THE School of the Air's high frequency (HF) radios that have provided the interface between teachers and remote students for 43 years will soon be relegated to museum shelves.
This was revealed at last week's Isolated Chldren's Parent's Association annula conference in Perth.
It was claimed at the conference that the radios' old valve technology was to be replaced by a revolutionary two-way satellite system due to be rolled out to more than 500 WA homes in remote areas next school term.
While the two-way video streaming facility will be left out of the project initially, the system will ultimately allow 'live' interaction between students and teachers.
The new satellite system which was was trialled in Kalgoorlie late last year will get around the limitations of the HF radio where reception depended on cloud cover and students could not hear one another speak or sing!
"It has taken a long time to get it right, but the two-way satellite system will feature a raft of tools that will allow teachers, home tutors and students access to the best learning opportunites," said Steve Salamon, manager of the education technology unit with Schools of Isolated and Distance Education (SIDE).
Improved voice quality, high speed data transfer, an interactive white board facility which allows graphics to be inserted and 24 hour internet access are part of the package that Optus has built specifically for the project.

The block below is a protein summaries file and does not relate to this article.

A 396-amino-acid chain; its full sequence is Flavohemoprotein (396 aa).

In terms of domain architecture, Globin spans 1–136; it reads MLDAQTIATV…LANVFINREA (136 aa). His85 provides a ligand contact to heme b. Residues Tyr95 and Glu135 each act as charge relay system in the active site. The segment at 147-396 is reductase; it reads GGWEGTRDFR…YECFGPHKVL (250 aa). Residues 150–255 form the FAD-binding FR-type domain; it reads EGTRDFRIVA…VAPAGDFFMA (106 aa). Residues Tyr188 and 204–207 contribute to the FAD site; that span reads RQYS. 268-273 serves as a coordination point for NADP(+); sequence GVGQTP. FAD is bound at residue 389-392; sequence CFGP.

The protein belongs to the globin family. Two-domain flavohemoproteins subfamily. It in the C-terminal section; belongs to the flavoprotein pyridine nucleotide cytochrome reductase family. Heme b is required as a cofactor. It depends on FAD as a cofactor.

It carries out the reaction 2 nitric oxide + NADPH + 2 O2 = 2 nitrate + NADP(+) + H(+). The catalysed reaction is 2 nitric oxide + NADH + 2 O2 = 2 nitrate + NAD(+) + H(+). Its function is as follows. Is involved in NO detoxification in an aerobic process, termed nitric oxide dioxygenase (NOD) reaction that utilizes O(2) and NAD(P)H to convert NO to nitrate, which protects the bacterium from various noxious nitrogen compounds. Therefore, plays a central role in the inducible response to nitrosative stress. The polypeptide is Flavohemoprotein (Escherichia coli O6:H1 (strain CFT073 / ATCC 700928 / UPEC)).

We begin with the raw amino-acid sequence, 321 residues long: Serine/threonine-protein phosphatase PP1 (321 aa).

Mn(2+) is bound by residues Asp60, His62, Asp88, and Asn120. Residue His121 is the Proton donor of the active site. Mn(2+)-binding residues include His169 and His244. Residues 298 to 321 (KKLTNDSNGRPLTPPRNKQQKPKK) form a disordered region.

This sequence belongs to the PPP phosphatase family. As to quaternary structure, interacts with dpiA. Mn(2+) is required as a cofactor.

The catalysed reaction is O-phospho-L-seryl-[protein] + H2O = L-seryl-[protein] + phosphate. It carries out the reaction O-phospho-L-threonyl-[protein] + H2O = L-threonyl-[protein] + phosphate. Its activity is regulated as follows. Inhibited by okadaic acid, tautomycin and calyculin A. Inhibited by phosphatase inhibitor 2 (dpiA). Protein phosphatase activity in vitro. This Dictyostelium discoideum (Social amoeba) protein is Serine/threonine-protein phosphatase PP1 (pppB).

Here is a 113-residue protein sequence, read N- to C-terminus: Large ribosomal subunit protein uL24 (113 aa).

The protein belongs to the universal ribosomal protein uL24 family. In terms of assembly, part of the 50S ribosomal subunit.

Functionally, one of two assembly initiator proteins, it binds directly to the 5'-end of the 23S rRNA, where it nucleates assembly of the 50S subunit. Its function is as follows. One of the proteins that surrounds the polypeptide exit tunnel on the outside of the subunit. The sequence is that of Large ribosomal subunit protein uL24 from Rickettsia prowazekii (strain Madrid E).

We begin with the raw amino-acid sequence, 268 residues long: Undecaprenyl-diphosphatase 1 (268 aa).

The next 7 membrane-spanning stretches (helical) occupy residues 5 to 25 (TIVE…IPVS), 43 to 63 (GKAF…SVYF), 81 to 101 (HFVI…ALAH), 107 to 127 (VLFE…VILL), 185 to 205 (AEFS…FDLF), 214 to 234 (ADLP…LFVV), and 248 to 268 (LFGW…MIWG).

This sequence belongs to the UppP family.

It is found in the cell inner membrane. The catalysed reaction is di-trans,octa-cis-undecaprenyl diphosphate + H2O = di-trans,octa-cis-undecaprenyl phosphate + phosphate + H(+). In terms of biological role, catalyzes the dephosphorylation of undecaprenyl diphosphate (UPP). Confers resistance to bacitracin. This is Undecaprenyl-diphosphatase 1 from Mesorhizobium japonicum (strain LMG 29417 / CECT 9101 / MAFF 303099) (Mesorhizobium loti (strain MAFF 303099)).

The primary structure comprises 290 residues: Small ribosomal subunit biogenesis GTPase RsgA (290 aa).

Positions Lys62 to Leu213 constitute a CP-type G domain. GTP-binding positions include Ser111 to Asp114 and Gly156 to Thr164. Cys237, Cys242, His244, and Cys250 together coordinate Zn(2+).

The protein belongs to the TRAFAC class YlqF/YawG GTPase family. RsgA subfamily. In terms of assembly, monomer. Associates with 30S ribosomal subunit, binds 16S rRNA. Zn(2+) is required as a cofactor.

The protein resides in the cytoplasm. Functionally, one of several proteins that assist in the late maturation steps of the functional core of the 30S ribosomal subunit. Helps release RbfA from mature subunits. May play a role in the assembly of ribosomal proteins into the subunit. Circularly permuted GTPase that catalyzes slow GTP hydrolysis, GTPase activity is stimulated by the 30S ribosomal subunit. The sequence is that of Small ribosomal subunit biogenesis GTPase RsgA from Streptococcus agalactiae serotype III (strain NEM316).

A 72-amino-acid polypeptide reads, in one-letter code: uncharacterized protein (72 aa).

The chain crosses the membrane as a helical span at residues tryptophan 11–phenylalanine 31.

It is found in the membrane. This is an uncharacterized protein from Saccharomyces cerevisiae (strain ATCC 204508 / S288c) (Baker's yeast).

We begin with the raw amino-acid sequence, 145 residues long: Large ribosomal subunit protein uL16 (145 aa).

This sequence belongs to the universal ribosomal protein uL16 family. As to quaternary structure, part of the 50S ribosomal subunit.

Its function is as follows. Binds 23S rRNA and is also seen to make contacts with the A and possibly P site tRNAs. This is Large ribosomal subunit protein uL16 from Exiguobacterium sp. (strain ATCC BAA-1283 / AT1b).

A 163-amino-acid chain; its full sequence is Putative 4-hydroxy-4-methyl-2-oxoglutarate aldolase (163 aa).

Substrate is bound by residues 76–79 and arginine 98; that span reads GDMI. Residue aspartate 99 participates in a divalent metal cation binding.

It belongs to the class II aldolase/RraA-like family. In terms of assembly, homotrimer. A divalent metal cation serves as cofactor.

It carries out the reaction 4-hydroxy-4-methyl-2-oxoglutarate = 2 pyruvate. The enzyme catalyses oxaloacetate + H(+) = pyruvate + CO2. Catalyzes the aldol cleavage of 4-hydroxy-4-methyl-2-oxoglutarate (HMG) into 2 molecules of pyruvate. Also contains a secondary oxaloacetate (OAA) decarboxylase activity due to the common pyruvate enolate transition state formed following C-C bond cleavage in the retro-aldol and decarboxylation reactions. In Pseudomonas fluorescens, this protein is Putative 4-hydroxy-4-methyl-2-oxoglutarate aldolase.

Mr Salamon assured delegates at last week's Isolated Children's Parents Association (ICPA) conference that the new two-way satellite system would incorporate training to smooth the transition.
"Professional development for all those involved - students, home tutors and teachers - is vital," he said.
The initial trial last year at Kalgoorlie has resulted in subsequent upgrades to the system including an increase in bandwidth (capacity for data transfer).
The new satellite technology will reduce the reliance on print based learning material and create many new opportunities for electronic learning (e-learning).
Paul Albert, director general of the Department of Education and Training said the recent amalgamation of these two departments would allow the combining of technology and curriculum planning resources from each department.
"Costs associated with e-learning are high because it requires high levels of expertise to develop first class material," he said.